In any case, recent trends have favoured the ‘boy brow’, characterised by the natural-looking, low arch seen on celebrities such as Kristen Stewart and Emma Watson.

But since every person’s face is unique, the precise placement of the injections and intended overall result will be determined with your practitioner during your consultation.

Around the eyes (crow’s feet)

wrinkles-around-lines

The appearance of fine lines, or ‘crow’s feet’ at the outer corners of the eyes, and their presence even when you’re not smiling, is often associated with ageing. However, BOTOX® is very effective in reducing their appearance. It’s therefore one of the most popular areas for the treatment.

With careful assessment, BOTOX® in this area can also help alleviate drooping eyelids – an effect that can make the eyes appear smaller.

Under the eyes (tear trough)

under-eye-wrinkles

Although it is possible to smooth fine creases underneath the eyes using BOTOX®, the area must be approached with caution. The muscle that is injected is the same muscle that partially controls the lower eyelid; therefore if too much is used, or the injection is placed incorrectly, it may lead to a drop of the lower eyelid.

If it is under-eye ‘bags’ that you wish to address – that is, the area between the lower eyelid and the upper cheek, or ‘tear trough – then it might be that a different treatment would be more effective than BOTOX®, or could be used in combination with BOTOX®.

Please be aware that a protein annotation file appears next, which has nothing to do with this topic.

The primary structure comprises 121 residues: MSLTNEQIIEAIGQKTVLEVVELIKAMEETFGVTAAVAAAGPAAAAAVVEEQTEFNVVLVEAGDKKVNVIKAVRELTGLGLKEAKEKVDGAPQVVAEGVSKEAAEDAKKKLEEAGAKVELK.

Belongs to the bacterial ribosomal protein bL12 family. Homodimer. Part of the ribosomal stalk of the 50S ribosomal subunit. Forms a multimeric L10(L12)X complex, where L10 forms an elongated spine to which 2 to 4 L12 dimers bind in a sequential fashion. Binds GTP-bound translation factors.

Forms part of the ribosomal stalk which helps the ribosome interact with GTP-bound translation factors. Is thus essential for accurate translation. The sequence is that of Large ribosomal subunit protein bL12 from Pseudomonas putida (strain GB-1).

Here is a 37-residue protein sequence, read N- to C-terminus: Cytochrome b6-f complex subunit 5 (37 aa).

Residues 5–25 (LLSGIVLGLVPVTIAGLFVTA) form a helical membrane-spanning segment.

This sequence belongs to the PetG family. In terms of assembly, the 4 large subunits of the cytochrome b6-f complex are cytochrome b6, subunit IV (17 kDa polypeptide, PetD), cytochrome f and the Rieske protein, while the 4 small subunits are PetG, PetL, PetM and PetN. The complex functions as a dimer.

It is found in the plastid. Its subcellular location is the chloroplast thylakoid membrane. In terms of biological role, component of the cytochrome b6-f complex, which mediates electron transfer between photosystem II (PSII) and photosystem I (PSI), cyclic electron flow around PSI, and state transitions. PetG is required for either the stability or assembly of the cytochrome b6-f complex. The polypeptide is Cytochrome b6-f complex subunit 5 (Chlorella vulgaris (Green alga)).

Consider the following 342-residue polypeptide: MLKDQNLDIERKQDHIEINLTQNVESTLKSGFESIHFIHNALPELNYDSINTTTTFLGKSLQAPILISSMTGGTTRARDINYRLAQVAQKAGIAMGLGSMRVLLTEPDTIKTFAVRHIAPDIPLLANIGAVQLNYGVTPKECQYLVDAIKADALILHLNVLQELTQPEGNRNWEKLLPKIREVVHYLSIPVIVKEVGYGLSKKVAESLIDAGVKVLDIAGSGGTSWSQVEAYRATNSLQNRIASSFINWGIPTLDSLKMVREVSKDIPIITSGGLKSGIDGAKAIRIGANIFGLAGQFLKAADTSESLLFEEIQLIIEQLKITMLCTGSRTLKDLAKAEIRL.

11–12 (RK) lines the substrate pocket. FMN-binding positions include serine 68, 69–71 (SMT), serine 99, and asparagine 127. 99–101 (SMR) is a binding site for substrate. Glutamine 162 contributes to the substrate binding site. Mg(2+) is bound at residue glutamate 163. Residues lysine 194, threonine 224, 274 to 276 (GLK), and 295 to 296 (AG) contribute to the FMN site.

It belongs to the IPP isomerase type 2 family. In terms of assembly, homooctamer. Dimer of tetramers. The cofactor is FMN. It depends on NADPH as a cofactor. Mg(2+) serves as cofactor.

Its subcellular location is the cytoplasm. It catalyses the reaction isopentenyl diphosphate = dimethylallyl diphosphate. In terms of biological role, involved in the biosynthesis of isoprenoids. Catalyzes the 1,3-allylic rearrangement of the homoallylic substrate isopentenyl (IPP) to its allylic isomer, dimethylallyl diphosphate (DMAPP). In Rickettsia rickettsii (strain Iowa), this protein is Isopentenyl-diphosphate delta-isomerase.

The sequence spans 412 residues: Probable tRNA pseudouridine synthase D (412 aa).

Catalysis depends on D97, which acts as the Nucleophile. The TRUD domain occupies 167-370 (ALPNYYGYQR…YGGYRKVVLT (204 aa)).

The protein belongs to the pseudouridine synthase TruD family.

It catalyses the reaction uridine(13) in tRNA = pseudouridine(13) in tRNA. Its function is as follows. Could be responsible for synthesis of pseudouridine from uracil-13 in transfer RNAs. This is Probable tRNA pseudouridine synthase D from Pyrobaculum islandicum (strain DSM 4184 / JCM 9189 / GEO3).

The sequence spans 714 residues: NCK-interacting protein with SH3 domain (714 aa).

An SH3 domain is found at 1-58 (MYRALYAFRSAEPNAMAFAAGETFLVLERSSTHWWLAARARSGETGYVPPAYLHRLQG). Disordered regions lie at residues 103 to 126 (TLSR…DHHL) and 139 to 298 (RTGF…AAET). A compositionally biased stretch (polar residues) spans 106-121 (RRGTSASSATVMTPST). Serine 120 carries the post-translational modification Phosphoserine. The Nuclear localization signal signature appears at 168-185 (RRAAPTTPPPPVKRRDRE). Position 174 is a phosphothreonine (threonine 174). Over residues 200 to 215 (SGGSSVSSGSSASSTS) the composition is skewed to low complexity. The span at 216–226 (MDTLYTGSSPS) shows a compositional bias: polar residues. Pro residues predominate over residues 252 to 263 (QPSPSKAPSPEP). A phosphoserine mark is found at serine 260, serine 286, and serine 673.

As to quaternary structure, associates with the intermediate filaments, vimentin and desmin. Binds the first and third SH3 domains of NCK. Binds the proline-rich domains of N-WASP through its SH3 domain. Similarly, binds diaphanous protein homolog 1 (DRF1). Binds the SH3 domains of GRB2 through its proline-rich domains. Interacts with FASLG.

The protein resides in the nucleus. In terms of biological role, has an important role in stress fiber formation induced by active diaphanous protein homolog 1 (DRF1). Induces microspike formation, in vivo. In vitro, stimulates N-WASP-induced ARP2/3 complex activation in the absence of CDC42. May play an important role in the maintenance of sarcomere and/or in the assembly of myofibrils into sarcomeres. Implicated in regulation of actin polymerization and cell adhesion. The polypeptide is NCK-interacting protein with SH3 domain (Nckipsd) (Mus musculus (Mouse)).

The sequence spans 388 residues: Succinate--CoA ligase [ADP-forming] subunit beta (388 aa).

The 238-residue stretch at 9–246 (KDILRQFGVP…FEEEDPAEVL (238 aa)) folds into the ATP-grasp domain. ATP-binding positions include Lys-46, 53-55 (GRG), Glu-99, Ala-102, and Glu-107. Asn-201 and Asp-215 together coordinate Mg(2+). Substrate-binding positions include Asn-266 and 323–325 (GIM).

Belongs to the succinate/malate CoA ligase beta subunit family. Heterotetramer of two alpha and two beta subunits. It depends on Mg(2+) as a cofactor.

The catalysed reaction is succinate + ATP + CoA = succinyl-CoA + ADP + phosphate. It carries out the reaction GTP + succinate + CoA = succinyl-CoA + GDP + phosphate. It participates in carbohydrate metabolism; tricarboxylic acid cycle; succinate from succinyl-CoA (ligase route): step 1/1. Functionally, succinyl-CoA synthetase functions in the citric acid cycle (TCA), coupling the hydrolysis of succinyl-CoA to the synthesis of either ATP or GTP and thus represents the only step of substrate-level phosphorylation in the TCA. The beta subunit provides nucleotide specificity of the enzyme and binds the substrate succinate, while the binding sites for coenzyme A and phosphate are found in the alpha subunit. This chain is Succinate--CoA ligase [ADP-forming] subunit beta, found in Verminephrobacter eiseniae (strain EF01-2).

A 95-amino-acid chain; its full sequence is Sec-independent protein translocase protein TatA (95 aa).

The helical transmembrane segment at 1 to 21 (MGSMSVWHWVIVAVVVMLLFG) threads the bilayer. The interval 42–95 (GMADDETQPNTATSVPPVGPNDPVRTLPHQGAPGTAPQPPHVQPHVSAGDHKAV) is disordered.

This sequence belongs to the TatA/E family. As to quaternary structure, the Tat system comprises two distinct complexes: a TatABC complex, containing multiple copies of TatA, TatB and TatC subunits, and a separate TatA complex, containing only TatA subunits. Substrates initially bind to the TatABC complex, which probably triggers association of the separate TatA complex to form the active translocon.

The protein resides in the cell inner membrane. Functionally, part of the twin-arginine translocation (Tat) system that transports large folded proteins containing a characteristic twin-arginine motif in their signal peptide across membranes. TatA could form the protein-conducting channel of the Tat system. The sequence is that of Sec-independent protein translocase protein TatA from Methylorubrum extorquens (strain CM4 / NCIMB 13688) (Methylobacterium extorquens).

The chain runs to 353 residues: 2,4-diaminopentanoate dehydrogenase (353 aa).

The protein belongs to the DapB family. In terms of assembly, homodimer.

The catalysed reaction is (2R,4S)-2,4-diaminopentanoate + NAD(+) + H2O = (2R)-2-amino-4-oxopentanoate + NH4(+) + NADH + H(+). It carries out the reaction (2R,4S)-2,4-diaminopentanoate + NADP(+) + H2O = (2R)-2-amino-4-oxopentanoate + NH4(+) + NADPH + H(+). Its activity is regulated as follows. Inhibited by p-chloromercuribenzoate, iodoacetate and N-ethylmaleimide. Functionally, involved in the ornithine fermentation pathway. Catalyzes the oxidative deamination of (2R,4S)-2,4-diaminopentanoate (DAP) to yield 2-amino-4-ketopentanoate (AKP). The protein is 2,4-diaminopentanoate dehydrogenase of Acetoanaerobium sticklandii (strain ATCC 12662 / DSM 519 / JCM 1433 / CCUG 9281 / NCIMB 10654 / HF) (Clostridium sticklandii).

For example, ‘bags’ under the eyes are often caused by loss of volume in the tear trough area, meaning dermal fillers may be more suitable. Alternatively, at The Cosmetic Skin Clinic we offer Ultherapy and Thermage® Eyes, which can also treat hollowing in the tear trough area.

Your practitioner will be able to advise on the best course of treatment for your concern during the consultation.

For more information about dermal fillers, contact the clinic or visit our dermal fillers page.

Lower face

Lipstick lines

lipstick-lines

The fine lines around the mouth that become more apparent with age are another concern that most cosmetic practitioners would recommend treating with dermal fillers rather than BOTOX®.

Many muscles in this area are used when we smile and for other facial expressions. Although some practitioners might use BOTOX® to help turn the corners of the mouth up and improve a person’s smile, this is usually carried out in conjunction with dermal fillers.

For other lines around the mouth, most practitioners would recommend the use of dermal fillers to smooth the wrinkles, creating a refined surface to the skin with minimal, if any, risk.

Chin (to prevent dimpling)

chin-wrinkles

As we get older, the muscles in the chin, known as the mentalis muscles, become overactive – meaning they flex more often than they should, creating a dimpled, puckered appearance.